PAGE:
What's changed so far in financial regulation? In the United States, the Dodd-Frank Wall Street Reform and Consumer Protection Act addresses a broad range of structural issues. The act sets out the framework for constructive reforms. It establishes a Federal Insurance Office within the US Department of the Treasury, an inter-agency working group between several agencies (to provide a study), an Energy and Environmental Markets Advisory Committee, an office of the Investor Advocate within the Securities Exchange Commission (SEC), and the Bureau of Consumer Financial Protection. In other words, several new entities that might themselves create regulations have been born; it is a path, not a destination.
A few aspects of the act appear to address those two root causes of the global financial crisis-speculation and greed. The SEC has the authority to grant a pathway for investors who wish to nominate directors by allowing investors to place nominations on the ballot. If this authority is used, then it might allow shareholders to address a secondary cause of the meltdown, the greed factor and CEO compensation. Further, the SEC Investor Advisory Committee is now a permanent body. With this new status, it might press more strongly for expanded disclosure requirements (an important tool for watchdogs), as the less formal predecessor organisation has. Again, these are paths, not destinations.
Basel III, with its more global reach, seems to be trending towards greater specificity and impact than the US approach. To date, the Basel Committee raised the minimum common equity level of banks and set a counter-cyclical buffer, to be imposed by regulators as needed, containing risk-weighted assets. The real work is due by year-end and is expected to address the speculative nature of investing quite directly.
Anticipating that Basel III does transpire, we can expect to see leverage ratios lowered and standardised, which would directly reduce the opportunity for banks to over-extend the balance sheet. The Basel Committee, made up of members from 27 economically developed nations, includes representation from the United States. Because a core purpose of the committee is to harmonise banking regulations, this poses an excellent opportunity to address speculation. But Basel III is a banking organisation and, unfortunately, many hedge funds or other independent asset managers are beyond its reach.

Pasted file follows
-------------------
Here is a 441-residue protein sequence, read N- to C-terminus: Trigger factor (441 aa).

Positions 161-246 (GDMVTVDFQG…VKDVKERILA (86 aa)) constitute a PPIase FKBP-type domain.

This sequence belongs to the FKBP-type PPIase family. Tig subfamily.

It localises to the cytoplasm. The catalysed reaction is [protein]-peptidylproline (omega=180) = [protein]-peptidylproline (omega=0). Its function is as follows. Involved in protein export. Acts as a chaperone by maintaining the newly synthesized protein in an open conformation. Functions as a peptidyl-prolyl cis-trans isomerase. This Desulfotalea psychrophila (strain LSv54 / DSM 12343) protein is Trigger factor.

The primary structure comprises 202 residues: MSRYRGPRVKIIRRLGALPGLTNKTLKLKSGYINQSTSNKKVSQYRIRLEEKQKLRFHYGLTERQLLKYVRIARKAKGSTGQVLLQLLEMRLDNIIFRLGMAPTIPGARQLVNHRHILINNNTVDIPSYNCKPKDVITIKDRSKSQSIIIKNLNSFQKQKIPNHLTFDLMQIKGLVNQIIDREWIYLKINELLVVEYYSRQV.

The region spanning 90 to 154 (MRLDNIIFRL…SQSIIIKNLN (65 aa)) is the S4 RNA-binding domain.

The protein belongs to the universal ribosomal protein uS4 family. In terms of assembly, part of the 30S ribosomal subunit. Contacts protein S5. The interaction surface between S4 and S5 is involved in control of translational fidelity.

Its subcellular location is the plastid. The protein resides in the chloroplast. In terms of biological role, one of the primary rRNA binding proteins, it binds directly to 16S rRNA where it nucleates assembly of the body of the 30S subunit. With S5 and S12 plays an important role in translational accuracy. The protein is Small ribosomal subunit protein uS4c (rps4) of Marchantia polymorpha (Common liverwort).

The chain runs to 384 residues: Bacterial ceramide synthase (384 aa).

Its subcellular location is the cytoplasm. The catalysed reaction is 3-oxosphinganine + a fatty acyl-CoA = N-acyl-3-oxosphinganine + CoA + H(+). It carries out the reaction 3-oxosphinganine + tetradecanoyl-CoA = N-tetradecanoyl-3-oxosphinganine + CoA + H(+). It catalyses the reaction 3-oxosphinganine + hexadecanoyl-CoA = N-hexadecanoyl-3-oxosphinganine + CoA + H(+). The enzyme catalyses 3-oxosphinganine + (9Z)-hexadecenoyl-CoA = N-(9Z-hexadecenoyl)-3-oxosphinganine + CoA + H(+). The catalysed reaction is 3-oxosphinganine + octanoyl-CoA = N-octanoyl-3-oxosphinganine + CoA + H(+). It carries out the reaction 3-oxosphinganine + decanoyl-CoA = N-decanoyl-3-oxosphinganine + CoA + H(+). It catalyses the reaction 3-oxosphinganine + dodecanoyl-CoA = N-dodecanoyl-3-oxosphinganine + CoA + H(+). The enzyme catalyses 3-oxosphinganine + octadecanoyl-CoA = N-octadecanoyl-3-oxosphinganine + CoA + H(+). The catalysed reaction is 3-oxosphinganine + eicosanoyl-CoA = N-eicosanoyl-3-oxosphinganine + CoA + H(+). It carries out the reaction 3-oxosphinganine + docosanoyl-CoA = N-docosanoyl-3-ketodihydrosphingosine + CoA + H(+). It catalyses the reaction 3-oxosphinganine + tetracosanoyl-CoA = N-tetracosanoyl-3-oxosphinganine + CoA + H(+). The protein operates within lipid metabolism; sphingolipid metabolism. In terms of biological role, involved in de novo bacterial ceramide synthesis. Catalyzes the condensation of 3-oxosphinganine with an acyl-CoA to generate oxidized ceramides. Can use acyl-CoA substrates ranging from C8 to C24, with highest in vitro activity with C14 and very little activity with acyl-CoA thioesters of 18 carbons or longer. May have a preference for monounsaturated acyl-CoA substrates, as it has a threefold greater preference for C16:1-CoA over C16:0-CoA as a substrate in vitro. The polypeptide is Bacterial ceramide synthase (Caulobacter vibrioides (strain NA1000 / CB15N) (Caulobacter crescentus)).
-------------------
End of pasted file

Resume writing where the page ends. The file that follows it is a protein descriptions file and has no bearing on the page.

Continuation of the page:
The developed economies have laid out a path toward protection from another financial meltdown. But we have yet to walk it and, as we do, we must be deliberate. Even stronger steps than those already taken are possible. We are beginning to hear calls for an alternative financial asset management theory. This is beyond the scope of regulation. But regulators can begin to address the fiduciary standards whereby MPT thrives. Why not legislate an explicit duty of loyalty to the society in which the body of the beneficiary lives? After all, the beneficiary's financial well-being would not be well served by investments that bankrupt his fellow citizens.
In the meantime, regulators can try to reduce speculation. One idea began in 1972 when Nobel Laureate economist James Tobin suggested that even a small tax on currency spot conversions would slow speculation. Perhaps it is time to revive and expand the idea. Charging fees on gains from holding periods of less than 60 seconds would also dampen the velocity of trading. It is easy to argue that these ideas are absurd, but the cost of not taking bold action has risen to the trillions, when measured by losses the crisis created.
The response to the financial collapse thus far has been to establish new frameworks, and these are potentially of enormous importance. It is now up to those who hold the reins to seize the opportunity and both build the important protective structures so recently begun, and dismantle the root causes of the crisis: frameworks that encourage rampant speculation and boundless greed.